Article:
Jesus commands us to be perfect as the Father is perfect.  This is often misunderstood because people will often say “nobody’s perfect,” and that perfection in the human scene is not possible.  Is Jesus telling us to be humanly perfect?  How can anyone define what that is?  Anything seen from a human perspective is subjective and what might be perfect to one is not for another.  As used in Scripture, the word “perfect” means “finished, complete, pure, holy.”  We might say that perfection is achieved when we reflect God without any hint of hate, slander, lust, covetousness, dishonesty, injustice—in short, without sin.  When we fulfill all the requirements of the Sermon on the Mount and live as Jesus taught, we are fully grown and mature as Christians and that is our goal.

Jesus knew that the children of men couldn’t fulfill his requirement, but he could expect this from the real man of God’s creating (S16).  Our textbook tells us that admitting we are God’s likeness makes it possible for us to achieve it (S17 & P.S. #2).   If we think of ourselves as unable to be free of sin, we won’t have very much success in overcoming it.  As Jesus saw only the real man, so in Science—in reality—man is already God’s sinless image.  Mrs. Eddy reasoned that because God made man, it is impossible for man to be less than what God made him to be.  Holding our thought fast to the spiritual reality draws us to it.  As we are drawn to holiness, our lives spontaneously conform to goodness, and error is thus corrected (S18).  Eventually, the errors of sense will seem so far from the reality that they disappear forever giving place to our true selfhood, perfect and holy (S19).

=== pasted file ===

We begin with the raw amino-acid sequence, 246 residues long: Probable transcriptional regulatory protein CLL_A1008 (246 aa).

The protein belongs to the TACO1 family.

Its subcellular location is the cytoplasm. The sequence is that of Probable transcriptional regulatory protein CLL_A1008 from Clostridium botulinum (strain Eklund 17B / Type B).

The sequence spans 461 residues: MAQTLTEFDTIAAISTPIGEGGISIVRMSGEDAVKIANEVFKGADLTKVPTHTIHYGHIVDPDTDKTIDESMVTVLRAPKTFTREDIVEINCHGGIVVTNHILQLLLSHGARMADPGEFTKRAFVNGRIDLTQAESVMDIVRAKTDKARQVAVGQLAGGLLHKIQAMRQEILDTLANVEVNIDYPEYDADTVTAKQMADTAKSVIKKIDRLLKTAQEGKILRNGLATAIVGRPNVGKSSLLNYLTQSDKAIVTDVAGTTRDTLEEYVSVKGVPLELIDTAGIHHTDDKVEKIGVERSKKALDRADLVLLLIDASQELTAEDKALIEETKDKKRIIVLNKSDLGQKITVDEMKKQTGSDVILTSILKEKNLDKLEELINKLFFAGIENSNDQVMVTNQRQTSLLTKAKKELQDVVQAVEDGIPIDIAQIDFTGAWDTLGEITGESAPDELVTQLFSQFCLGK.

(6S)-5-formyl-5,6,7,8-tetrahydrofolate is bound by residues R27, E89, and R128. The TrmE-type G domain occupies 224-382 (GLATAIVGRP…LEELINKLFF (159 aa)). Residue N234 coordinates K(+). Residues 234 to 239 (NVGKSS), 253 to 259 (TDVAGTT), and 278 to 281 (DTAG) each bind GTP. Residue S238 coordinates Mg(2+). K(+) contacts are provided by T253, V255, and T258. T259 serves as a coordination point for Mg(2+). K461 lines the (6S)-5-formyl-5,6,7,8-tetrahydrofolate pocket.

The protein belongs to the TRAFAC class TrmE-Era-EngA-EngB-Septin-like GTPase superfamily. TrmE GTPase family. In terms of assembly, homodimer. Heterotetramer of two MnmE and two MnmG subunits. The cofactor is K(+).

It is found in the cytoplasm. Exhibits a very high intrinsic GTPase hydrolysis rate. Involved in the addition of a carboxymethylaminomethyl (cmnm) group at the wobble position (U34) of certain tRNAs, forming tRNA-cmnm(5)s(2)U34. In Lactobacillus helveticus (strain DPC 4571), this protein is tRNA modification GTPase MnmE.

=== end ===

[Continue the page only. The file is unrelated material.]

Section 5: Holiness Includes Freedom from Disease
As impossible as it might seem for man to be free of sin, to human sense it is just as hard to believe that man can be free of disease.  But as the call to holiness separates us from sin, so does it separate us from all physical ills.  Jesus, moved by the power of Spirit healed sin and sickness equally.  One of the things that stands out in Jesus’ healing of the palsied man (B19) is how hard they worked to get the man to Jesus.  They couldn’t get through the crowd so they brought him in through the roof.  They didn’t let anything deter them.  Their faith and expectation of healing for their friend was inexorable.  Jesus didn’t allow the resistance of the Pharisees to hinder the healing either.  He didn’t see a sick man punished for his sins.  He saw the real man, and he healed him.

Adam Clarke comments on this healing by noting that the man responded immediately to Jesus’ command.  This was public proof that he was healed of both sin and sickness.  Clarke feels this is an example for all men: “He who does not rise and stand upright but continues groveling on earth or falls back as soon as he is got up, is not yet cured of his spiritual palsy.”